Ambitious and sprawling western is one helluva drama
GODLESS (Scott Frank). Some subtitles. Available on Netflix Wednesday (November 22). Rating: NNNN
Scott Frank’s Godless, which premieres this week on Netflix, takes the tropes of every Western and plays them out with proper, epic gravity.
On paper, it might sound formulaic: a wounded young cowboy, a resourceful widow and a faltering sheriff all find themselves headed toward a violent reckoning with a malevolent outlaw in a struggling mining town in 1880s New Mexico.
But execution is everything, and Frank – who created and co-wrote the series and directed the whole thing – is anything but a formulaic filmmaker. Godless is ambitious and sprawling, each of its seven episodes running well over an hour in length. And it grabs you right away, establishing a disquieting gravity even before the opening titles.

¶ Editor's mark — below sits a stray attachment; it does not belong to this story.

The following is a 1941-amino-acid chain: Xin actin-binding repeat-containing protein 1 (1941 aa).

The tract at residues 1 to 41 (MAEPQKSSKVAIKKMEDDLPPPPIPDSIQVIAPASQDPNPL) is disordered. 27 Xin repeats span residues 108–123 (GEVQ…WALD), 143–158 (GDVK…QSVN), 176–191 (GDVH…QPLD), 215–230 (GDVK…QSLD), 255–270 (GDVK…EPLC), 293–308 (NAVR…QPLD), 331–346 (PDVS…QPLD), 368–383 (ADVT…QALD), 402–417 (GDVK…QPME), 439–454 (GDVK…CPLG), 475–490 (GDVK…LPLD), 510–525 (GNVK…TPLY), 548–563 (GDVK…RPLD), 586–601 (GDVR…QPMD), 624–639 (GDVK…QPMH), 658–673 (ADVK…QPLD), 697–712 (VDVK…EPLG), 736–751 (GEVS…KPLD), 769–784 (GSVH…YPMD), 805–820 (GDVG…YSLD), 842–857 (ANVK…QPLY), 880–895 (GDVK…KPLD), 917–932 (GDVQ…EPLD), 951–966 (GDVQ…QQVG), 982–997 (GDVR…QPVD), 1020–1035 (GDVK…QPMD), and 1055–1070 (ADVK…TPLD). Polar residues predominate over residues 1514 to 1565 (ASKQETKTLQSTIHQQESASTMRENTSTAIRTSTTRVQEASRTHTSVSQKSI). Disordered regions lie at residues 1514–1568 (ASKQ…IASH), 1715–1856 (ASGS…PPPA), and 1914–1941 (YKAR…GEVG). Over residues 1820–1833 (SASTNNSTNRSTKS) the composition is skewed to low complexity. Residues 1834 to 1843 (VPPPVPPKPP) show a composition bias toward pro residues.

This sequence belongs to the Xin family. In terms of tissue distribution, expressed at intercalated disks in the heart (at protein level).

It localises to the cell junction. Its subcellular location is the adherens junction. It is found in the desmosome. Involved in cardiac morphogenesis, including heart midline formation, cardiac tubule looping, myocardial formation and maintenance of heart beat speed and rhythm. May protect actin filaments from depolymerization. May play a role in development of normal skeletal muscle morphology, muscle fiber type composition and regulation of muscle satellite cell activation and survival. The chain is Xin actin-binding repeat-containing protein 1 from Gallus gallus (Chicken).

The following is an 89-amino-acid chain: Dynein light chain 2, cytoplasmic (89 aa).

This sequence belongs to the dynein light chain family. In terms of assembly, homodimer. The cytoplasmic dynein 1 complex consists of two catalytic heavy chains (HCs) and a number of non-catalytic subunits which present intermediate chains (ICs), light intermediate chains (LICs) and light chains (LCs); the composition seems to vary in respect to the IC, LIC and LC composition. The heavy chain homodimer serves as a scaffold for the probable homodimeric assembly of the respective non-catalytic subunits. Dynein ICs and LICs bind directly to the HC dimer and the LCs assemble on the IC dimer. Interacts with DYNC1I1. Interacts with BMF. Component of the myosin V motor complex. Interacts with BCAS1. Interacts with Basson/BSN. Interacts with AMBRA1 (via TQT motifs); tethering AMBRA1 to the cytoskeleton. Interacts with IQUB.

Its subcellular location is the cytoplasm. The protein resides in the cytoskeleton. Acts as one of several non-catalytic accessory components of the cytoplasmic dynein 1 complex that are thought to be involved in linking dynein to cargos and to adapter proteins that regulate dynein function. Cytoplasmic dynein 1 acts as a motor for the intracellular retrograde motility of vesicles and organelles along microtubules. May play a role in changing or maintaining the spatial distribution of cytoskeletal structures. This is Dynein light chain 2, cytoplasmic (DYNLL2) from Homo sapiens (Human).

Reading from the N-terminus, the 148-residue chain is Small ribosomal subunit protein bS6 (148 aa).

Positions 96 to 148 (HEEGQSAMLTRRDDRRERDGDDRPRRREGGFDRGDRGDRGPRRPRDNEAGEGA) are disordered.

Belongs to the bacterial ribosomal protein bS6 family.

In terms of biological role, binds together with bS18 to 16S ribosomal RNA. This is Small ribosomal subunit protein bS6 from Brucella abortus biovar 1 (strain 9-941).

Frank crafts a hell of a drama, creating complicated characters and setting them in motion against one another. Jeff Daniels is terrific as the monstrous Frank Griffin, who’s already murdered an entire town before the story even begins Jack O’Connell, Scoot McNairy and Michelle Dockery are among a handful of people who stand between Griffin’s gang and the mining town of La Belle, New Mexico, which lost most of its men in a mining disaster two years earlier.
As the inevitable showdown draws closer and closer, we spend enough time with all parties to understand them as people rather than stereotypes. And the cast gradually expands to give Merritt Wever, Kim Coates, Tantoo Cardinal and Thomas Brodie-Sangster presence and weight.
It’s the first frontier tale to rival David Milch’s Deadwood in scope and production, if not in longevity. It feels like seven episodes are all we’ll get of this particular story. Which is just fine by me not every Netflix series needs to be extended into infinity, and the eight-plus hours of Godless are plenty satisfying as they are.